Students Show Holiday Generosity

The efforts of various service projects on campus are diverse in their objectives but share the common trait of generosity. Students, staff and faculty are giving to the less fortunate within the UC Irvine community and elsewhere.
The Verano Holiday Project was started 15 years ago under the initiative of Kimberly Ayala, director of the Undeclared/Undecided Advising Program. The program helps graduate students with families during the holidays. UCI departments ‘adopt’ families residing in Verano Place by providing them gift certificates or household items that they need.
Norma Arevalo, assistant director of the Undeclared/Undecided Advising Program and co-chair of the Academic and Professional Women’s Committee of Community Service, expressed enthusiasm for the project.
‘A lot of the time, the holidays pose a challenge for some of our graduate students, especially those with families,’ Arevalo said. ‘If we can help, then we should. I’m glad that so many departments and staff are willing to share what they can.’
Every year, the program receives at least 20 Verano Place resident applicants. More than enough departments are able to meet the needs of these applicants.
‘I even had to call some departments this year to inform them that we could not pair them with a family to adopt,’ Arevalo said.
In the School of Social Sciences, Jeanett Castellanos, director of the Academic Resource Center, initiated a community service program that will help UCI students find volunteer service opportunities. For the first service project, the School of Social Sciences started with the Operation Christmas Child Project, which is a project of Samaritan’s Purse, a ministry of Franklin Graham.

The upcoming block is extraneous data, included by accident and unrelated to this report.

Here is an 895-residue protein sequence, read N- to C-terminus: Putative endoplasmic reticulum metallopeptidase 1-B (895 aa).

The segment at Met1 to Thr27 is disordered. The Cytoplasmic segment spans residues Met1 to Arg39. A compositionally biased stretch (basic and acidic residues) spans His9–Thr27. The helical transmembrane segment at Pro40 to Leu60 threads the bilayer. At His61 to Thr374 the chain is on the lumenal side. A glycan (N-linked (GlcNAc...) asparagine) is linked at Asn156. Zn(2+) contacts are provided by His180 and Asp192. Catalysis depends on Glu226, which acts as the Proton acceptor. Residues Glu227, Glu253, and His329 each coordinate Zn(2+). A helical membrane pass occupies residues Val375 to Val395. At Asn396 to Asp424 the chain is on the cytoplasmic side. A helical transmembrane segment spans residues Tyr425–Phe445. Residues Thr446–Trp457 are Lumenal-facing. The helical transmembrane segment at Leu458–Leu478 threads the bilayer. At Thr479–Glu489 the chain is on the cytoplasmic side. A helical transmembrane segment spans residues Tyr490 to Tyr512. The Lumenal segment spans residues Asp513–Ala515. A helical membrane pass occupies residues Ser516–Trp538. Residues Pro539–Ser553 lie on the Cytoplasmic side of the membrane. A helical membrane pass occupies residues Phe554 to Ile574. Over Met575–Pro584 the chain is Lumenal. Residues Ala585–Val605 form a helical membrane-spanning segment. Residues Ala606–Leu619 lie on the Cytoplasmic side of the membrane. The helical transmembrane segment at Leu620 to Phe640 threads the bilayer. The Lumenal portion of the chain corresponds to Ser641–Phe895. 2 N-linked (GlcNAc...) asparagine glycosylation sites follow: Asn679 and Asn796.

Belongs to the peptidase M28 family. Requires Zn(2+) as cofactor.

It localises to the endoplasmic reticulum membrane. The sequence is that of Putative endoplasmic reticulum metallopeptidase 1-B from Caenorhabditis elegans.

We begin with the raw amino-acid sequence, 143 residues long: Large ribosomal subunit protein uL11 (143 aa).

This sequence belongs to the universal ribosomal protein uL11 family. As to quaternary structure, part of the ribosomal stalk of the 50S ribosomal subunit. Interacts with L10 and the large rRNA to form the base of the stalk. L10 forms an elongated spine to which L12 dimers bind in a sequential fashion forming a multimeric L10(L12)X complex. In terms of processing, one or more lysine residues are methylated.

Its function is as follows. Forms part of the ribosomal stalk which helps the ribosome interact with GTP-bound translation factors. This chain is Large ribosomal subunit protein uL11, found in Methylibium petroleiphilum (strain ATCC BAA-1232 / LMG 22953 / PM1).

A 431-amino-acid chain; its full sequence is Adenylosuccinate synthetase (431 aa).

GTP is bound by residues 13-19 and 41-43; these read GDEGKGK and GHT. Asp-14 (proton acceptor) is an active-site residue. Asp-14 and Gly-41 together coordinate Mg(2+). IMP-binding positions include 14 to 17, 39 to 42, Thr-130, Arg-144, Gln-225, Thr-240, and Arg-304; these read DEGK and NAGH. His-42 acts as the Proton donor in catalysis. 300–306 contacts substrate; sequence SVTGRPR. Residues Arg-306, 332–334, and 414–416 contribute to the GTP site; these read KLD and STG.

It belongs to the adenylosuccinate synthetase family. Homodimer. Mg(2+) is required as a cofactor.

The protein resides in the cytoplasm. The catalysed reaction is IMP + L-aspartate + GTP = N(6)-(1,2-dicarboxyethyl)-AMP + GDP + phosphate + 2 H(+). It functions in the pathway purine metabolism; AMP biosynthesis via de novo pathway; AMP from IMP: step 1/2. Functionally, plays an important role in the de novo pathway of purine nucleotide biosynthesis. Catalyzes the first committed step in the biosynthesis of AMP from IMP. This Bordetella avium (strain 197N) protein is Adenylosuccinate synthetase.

‘[Students] fill shoeboxes with gifts for children [living] in war-torn or poverty stricken countries,’ said Andrew Gonzales, assistant director of the Social Sciences Academic Resource Center.
‘This project completely changes children’s lives in other parts of the world,’ Gonzales said. ‘It is incredible how one gift can make a world of difference to one child who has never received a gift.’
Gonzales emphasized what service projects offer to UCI students.
‘When these children see that people are willing to share with them, it can change their perspective,’ Gonzales said. ‘Our students have the opportunity to understand how community service can greatly impact the world around us.’
The Campuswide Honors Program also coordinated a service project called Texas Feed ‘Em, a poker tournament held at Arroyo Vista on Nov. 15. A donation of at least two canned goods allowed anyone to play. This year the event collected over 80 canned items that CHP donated to the Second Harvest Food Bank of Orange County.
‘It allowed students to socialize and share in a common interest with their professors outside of class [while benefitting] the needy at the same time,’ said Emily Wong, a third-year biological sciences major who organized the event this year.
Vivian Au, a second-year psychology major, said that the service projects are not getting enough publicity.
‘I don’t think that the word gets out there,’ Au said. ‘Also, there’s a general sense of apathy at UCI.’
Leah Zaragoza, a second-year aerospace engineering major, thinks that UCI students need to do more charity work throughout the year.
‘I think community service is very important,’ Zaragoza said. ‘However, it strikes me that it is only during the holidays that we show [concern] for those who are hungry and in need. Poverty and hunger around the world is year-round.’